The lipoprotein lipase (LPL) of the adipose tissue promotes the efficient uptake and storage of FFA from lipoproteins, the production and activity of this enzyme is stimulated by insulin; insulin resistance diminishes the LPL expression in the adipocyte and with this the storage and uptake of fatty acids remaining free in plasma45. Also, the cholesterol ester transporting protein (CETP) mediates the transference of esters of HDL cholesterol for esterified triglycerides in VLDL and LDL, besides contributing directly in the formation of small and dense LDL particles. During a parametric linkage analysis in 59 families from China with early onset hypertension, a link was detected to two chromosome regions that contained the LPL and dipeptidyl carboxipeptidase 1 (DCP1) genes; in the analysis, the greatest signal was for the region with the LPL gene46, which evidenced the association between dyslipidemia and hypertension, then this relationship was confirmed with a recent study associating 95 loci with high concentrations of lipids in plasma and among which the variants of the LPL and CEPT genes were identified47.

Based on these findings, the study of the MS etiology must involve variants in the genes related to the pathways of insulin signaling, as well as other stimulating and inhibiting molecules and external factors to these pathways, whose participation is given in the cascade of cellular events. Although there are reports of nearly 40 Genome-Wide Association Studies (GWAS) in relation to MS traits, none of the studies conducted have included individuals of mestizo origin. Reports available regarding association of regions or genetic variants in Amerindian populations is quite limited although on the rise48.

In 2007, a variant in the ATP binding cassette transporter 1 (ABCA1) gene was found in the Mexican population, implied in the formation of HDL, which was associated with obesity and T2DM in this population49. A recent study confirmed an in vitro functional effect of the variant studied (R230C, rs9282541)50; likewise, the LPL gene was also associated to dyslipidemia, with RI51. The Calpain 10 genes (CAPN10) have been originally identified through linkage studies associated with T2DM and obesity; variants were associated to subclinical atherosclerosis and factors determining a pre-diabetic phenotype in a non-diabetic Mexican-American population. In Chilean individuals, the polymorphism pro72Arg of the TP53 gene was associated with coronary disease in a study of cases and controls; however, this association is suggested to be confirmed with a population study52. Moreover, in a population from the Colombian northeast, variants of uncoupling proteins 1, 2, and 3 and their haplotypes conferred risk for T2DM53. In addition, studies indicate that the effect of polymorphisms on the risk of T2DM and CVD related to insulin resistance depends on the clinical characteristics of the individuals, including body weight and age of onset of the disease54.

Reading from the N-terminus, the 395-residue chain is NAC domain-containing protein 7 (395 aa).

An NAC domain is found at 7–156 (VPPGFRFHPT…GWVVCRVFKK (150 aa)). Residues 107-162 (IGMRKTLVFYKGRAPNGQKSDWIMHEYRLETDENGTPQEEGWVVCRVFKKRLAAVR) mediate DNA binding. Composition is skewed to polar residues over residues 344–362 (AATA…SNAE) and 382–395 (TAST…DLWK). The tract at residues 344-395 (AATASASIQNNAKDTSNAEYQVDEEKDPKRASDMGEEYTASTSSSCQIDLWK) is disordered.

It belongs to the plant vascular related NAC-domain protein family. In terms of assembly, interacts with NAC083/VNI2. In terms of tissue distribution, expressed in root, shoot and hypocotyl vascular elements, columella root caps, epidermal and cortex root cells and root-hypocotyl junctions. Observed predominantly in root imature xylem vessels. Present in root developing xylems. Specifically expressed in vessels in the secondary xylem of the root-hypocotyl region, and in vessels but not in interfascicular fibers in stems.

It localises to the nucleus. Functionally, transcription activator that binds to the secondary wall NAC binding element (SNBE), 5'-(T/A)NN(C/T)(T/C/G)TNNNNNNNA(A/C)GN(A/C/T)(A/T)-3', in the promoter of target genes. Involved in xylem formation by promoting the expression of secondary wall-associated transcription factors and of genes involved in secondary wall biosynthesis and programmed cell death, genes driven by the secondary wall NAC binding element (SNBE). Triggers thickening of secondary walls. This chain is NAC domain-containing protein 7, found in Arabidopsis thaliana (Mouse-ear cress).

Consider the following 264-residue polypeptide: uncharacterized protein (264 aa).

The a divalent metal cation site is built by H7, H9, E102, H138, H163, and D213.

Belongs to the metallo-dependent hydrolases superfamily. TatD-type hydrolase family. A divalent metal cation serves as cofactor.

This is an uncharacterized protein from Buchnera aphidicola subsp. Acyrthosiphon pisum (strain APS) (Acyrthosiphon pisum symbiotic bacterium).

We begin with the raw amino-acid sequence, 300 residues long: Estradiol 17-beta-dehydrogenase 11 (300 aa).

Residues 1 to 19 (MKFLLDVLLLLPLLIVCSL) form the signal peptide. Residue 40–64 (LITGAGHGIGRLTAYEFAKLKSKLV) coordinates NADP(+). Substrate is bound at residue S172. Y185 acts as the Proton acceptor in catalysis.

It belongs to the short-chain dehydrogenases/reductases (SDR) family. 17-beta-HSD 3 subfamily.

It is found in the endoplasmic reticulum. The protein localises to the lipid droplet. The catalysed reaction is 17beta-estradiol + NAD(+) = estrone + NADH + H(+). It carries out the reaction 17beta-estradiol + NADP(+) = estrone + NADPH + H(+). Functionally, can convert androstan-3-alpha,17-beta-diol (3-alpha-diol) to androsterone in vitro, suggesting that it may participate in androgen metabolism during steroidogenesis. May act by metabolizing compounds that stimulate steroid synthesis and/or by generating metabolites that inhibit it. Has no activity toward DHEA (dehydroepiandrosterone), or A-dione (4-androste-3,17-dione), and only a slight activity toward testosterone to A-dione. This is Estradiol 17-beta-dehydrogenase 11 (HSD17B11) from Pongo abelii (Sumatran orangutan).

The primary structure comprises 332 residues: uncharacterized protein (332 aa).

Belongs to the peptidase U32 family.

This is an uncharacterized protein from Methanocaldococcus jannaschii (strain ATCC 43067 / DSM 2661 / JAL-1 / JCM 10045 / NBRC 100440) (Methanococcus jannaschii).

Role of the ancestry component in etiology of metabolic syndrome

In studies conducted to determine the hereditary burden of MS and its associated traits, it was reported that MS is most frequent in Hispanics compared to Afro-Americans or non-Hispanic Whites in the USA55. Also, the prevalence of the different components of MS reveals ethnic differences, HTA is most frequent among African Americans and West Africans than among Europeans56; dyslipidemia is most frequent among Europeans, the Black population has favorable lipid profiles in spite of having greater risk of obesity and hypertension57, and T2DM is more prevalent among Amerindians58. Recently, in Puerto Rico, with an admixed population, the African ancestry correlated positively with the prevalence for hypertension59. Furthermore, fasting glucose was greater among Hispanics in comparison to Afro-Americans and non-Hispanic Whites in the USA60. As can be noted, differences exist among the ancestral continental populations of Latin American populations like the Colombian population (Amerindian, European, and African). The combinations of the gene variants, the environmental factors, and the demographic history are different among the diverse ancestral populations; hence, when seeking to study the etiology of MS in admixed populations it is important to adjust by ethnicity, given that it has been found that the association presented may be due to ethnicity and not to the status of the disease because of the difference in ancestral composition in case groups and controls.

In conclusion, obesity and the metabolic alterations generated by MS are explained by the interaction of multiple genetic and environmental predisposing factors. Particularly, the genetic etiology of these diseases shows concurrence in an individual from the combination of multiple variants and ancestral determinants predisposing to the phenotype. Consequently, research inquiring on the etiology of MS, as a disease of complex genetics must comprehensively consider genetic aspects like the variants in candidate genes, the ancestral genetic composition; environmental aspects like food intake and the degree of physical activity and individual characteristics like gender, age, body composition, and family antecedents of disease.

Conflict of interest

The authors declare having no conflicts of interest in the publication of this article.


We thank the financial support of the Sustainability Strategy 2011-2012 of the University of Antioquia.